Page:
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The Orb: History of the Future

They’re all getting old, all the musicians. Mick Jagger prances around Glasto like a splintered toothpick. David Bowie is now some kind of wizened gnome who fills his wrinkles with space dust. Lulu, The Who, Madonna: all as old as the universe itself. Because of the future-fuelled nature of dance music, it’s difficult to think of The Orb as getting old. It’s difficult to think of that most spherical of pulsating spheres becoming little more than a drooping ballsack of old-aged aches and pains. But with a 25-year anniversary box set and tour approaching, it’s fair to say The Orb have been around for a while. Glastonbury Festival let many old names rip up the stage this year: the Stones, Chic, Elvis Costello, Public Enemy. While experienced performers furrowed the same old grooves, The Orb changed the record by teaming up with the thundering Kakatsitsi drummers from southern Ghana. Imagine a chill-out room fitted with pneumatic drills. “They came in like a giant drum machine,” says The Orb’s Alex Paterson. “All in synch with each other. It’s just incredible, really. Wow. There was one guy playing with his feet.” The Orb are all about collaboration. Alex Paterson is its ever-growing brain – he describes himself as the “livewire within The Orb” – with various producers orbiting the line-up. Sun Electric producer Thomas Fehlmann is currently the other half of the band. That particular partnership has seen The Orb’s most prolific period in recent years. The beautifully-packaged Baghdad Batteries album was followed by Metallic Spheres with David Gilmour (“he came in one day, laid a load of guitars down – never saw him again”) and then two albums with dub pioneer Lee Scratch Perry. The latter had Pitchfork Magazine comparing Perry to Lil Wayne, which is kind of like comparing Shane McGowan to Dappy. “The most beautiful thing was Lee’s wife and manager turned up, made sure he was okay then decided to go home because there were no shops, which was brilliant because then we had him on his own. He became a free spirit for six days. With the Gilmour thing it was more ‘come down to a shack in Wandsworth and do some guitar’, whereas with Lee it was ‘come out to a country studio and we’ll get some chefs in and we’ll write some music’.” The studio was Berlin hideout Sternhagen Gut, co-owned by Fehlmann. The Orb would hang around during the day writing tracks, waiting for the nocturnal Perry to stir. And then the dubmeister would be off, late into the night. “You put anything in front of him and he’ll sing about it. I showed him this book on African mysteries. We’d have cooks come in so we’d have these German-style dinners with a big table, lots of chairs, and Lee would be on the corner watching Nigerian gangster films. And the next night, it’d be Bollywood.” Alex Paterson is speaking to me to promote the new four-disc album History Of The Future – The Island Years, an Orb compendium that includes hit singles ‘Little Fluffy Clouds’, ‘Toxygene’ and ‘Blue Room’ alongside remixes, live performances and the first proper Orb DVD. Watch out for their great Top of the Pops appearances. It’s a collection that will bring the band’s ambient haze to a whole new generation – a whole new generation of illegal downloaders and content streamers. “When we played Glastonbury,” says Paterson, “we had lots of young kids jumping up and down. They were under ten. I was very happy with all that. I would like to aim for teenagers but at the end of the day, do they buy music? You’ve really got to think a bit like that now.” The Orb are somewhere between remixers and producers, so known are they for their sampling. Indeed their most famous track, ‘Little Fluffy Clouds’, with the sunsets that were “purple and red and yellow and on fire”, landed them in a little legal hot water. Clearing the samples now is a “complete nightmare” and you may well hear the band using different samples when playing live. Still, Paterson is critical of bands that rely too much on software presets to produce their music, and especially of DJs that are little more than mp3 shufflers. “I took my daughter round a science museum a few years back and you know what she came across and started laughing? Decks and a mixer, like a DJ set-up in a frame. Part of science history. These days, I meet DJs that are doing sets on memory sticks and calling themselves DJs. It really pisses me off. The craft is to have a CD player and a deck so you can work off both if need be, but a memory stick? Come on! How easy do you want it to be? Knobs. They’re not really learning a trade.” History Of The Future and the silver jubilee tour will bring The Orb to Manchester this month, supported by guitar-toting ambienteers System 7. Being in Manchester should bring back some memories for Paterson, who DJed with post-punkers Killing Joke. “Killing Joke were invited onto a Factory tour back in February 1980 [with Joy Division, Section 25 and A Certain Ratio], and I remember some mad Orb gigs at the old Academy. We used to have an after-hours bar that went on until eight in the morning. I’ve got some really good mates in Manchester. Hello, Doctor D!” And with that shout-out to a long-time Manchester DJ, Alex invites me for a post-gig drink. He really is the livewire within The Orb. He doesn’t stop. “We haven’t broken up, retired, pulled ourselves out of retirement. We haven’t done what Orbital have done.” He’s referring to the headlamped Hartnoll brothers who brought techno to huge audiences before retiring then un-retiring themselves. “I thought it was quite amusing with Orbital, because I don’t know what the family was like at Christmas if they’d split up...” “I saw Paul from Orbital,” Paterson adds. “He came to see us do a warm-up gig for the Glastonbury gig with the Africans in Brighton, and I asked him if he’d like to do a remix of ‘Little Fluffy Clouds’. He said to me, ‘You know, I’d love to: you don’t know how many times I get asked to play it.’” Is that another potential collaboration? Happy birthday, The Orb. May your shiny, unwrinkled spheres roll on for another 25 years. The Orb’s 25th anniversary show is at Manchester Academy 2 on Saturday 12th October. Photo by Janio Edwards theorb.com )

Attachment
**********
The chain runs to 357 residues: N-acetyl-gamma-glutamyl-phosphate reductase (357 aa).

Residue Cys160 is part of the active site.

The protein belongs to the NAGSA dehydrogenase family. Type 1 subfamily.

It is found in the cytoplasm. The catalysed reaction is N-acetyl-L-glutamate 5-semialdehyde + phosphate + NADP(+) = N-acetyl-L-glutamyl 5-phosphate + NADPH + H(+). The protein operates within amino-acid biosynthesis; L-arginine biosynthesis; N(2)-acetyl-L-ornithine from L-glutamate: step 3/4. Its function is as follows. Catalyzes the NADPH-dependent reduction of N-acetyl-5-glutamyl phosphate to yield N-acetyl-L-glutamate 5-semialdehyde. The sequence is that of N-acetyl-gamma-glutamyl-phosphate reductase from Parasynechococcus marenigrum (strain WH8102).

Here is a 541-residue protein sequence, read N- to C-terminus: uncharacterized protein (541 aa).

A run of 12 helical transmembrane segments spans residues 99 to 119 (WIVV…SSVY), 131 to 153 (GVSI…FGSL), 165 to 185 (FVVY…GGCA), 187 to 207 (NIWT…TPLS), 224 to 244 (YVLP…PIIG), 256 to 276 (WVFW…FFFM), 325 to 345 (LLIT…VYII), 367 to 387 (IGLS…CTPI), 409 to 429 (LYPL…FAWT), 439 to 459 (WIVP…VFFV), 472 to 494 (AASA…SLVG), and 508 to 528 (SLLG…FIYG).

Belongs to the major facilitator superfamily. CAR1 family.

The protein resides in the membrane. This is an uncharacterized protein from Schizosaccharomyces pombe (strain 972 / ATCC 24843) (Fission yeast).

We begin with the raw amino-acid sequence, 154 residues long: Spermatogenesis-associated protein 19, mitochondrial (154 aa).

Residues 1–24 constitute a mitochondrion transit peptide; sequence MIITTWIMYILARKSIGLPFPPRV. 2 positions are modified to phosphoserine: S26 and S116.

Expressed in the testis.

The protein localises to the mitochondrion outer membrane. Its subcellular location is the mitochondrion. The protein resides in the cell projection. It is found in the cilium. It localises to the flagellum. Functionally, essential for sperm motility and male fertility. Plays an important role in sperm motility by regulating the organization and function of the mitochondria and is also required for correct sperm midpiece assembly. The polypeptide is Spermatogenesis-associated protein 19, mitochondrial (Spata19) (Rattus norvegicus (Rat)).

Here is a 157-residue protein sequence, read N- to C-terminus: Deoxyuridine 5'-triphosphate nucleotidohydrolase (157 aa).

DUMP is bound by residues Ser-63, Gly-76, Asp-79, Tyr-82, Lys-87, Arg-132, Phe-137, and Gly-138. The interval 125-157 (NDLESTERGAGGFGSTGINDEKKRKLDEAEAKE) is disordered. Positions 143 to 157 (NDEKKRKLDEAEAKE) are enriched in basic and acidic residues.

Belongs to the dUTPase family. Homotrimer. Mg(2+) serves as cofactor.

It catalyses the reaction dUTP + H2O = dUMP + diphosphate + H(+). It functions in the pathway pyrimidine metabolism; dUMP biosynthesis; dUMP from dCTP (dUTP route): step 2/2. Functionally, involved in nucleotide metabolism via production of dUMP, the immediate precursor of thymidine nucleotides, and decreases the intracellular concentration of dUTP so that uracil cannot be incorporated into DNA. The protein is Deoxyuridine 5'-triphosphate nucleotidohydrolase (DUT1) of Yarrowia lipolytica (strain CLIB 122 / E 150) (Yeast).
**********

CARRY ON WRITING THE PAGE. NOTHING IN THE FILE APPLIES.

Next article in issue 67